There are those who say people shouldn’t interfere with nature, but sometimes it’s difficult to ignore a situation when help is needed. Some’ time ago, when an elephant calf’s life was in danger, Roger Butterfield and his friends couldn’t bear to stand back and let nature take its course.
It was 07hOO on a brisk August morning in the Kaudom Game Reserve, Namibia, and there wasn’t much on our minds other than a hearty breakfast. We’d spent the night before chasing thirsty elephants away from the camp site; they’d been ripping up water pipes that contained a few drops of water left from a redundant solar-powered watering system.
We’d parked our 4x4s at the best vantage point for viewing whatever game came to join us for breakfast, some 200 metres from the water hole.
The day before we’d been at the same water hole at the same time and seen jackals, hyenas, marshal eagles, kudus and a herd of about 30 elephants, all vying for an early morning drink. On this morning, there was nothing and the eerie silence was not interrupted by even the call of a lone guinea fowl or dikkop.
After a while, Peter, who’d been surveying the landscape through his camera, exclaimed, “There’s an elephant in the water. I can just see one eye and the tip of its trunk above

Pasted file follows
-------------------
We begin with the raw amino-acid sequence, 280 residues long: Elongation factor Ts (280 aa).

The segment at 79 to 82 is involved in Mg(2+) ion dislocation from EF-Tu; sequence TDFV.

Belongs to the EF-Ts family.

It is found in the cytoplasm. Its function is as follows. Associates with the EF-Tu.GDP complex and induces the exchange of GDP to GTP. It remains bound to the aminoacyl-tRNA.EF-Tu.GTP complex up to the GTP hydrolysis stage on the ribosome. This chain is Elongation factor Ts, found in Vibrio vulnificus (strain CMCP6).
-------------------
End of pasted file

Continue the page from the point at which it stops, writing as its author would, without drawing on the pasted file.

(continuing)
And there, in the silence, was a baby elephant within minutes of taking its last breath. Close to it was another calf, dead. Wynand and Charles made an. instant decision to rescue the calf before it was too late. We didn’t think about any consequences.
What we had thought was water turned out to be a churned up mass of mud that was engulfing the calf. Wynand and Charles waded into the mud armed with straps and a rope. Alan had a winch on his Land Cruiser and he winched the calf to the shore, with Wynand and Charles doing their utmost to keep its trunk above water and mud.
When the calf was at the edge of the water hole, Pauline and Rykie used the only water we had available – in 250 millilitre bottles – to get liquid down its throat and clean the gunge away from its eyes. To get the elephant calf breathing and drinking successfully
took about 20 minutes and during the whole two-hour rescue operation, not a single bird or animal went to the water hole.
After we cut the straps off the little fellow’s legs and helped him to his feet, he held his trunk high and hurried off into the bush. Relieved at having saved his life, we moved back to our Original vantage point to set up a breakfast table.
We’d only just taken the chairs out the vehicles when Wynand said “Nobody move, there’s a huge elephant about 15 metres behind us.” And there it was, standing with its trunk in the air. It took a detour around us and was followed by a younger bull, then a herd of around 45 cows, bulls and calves, all moving to the water hole we’d just been at.
Was ‘our’ youngster with the herd? We don’t know, but I am convinced that while we were saving his life the herd was watching us from a distance. Perhaps they had tried to rescue the youngsters earlier, which is why there was such a mud bath around the two calves.
I often wonder now whether the little fellow made it, and whether he remembers the day he was saved.
With thanks to Getaway Magazine.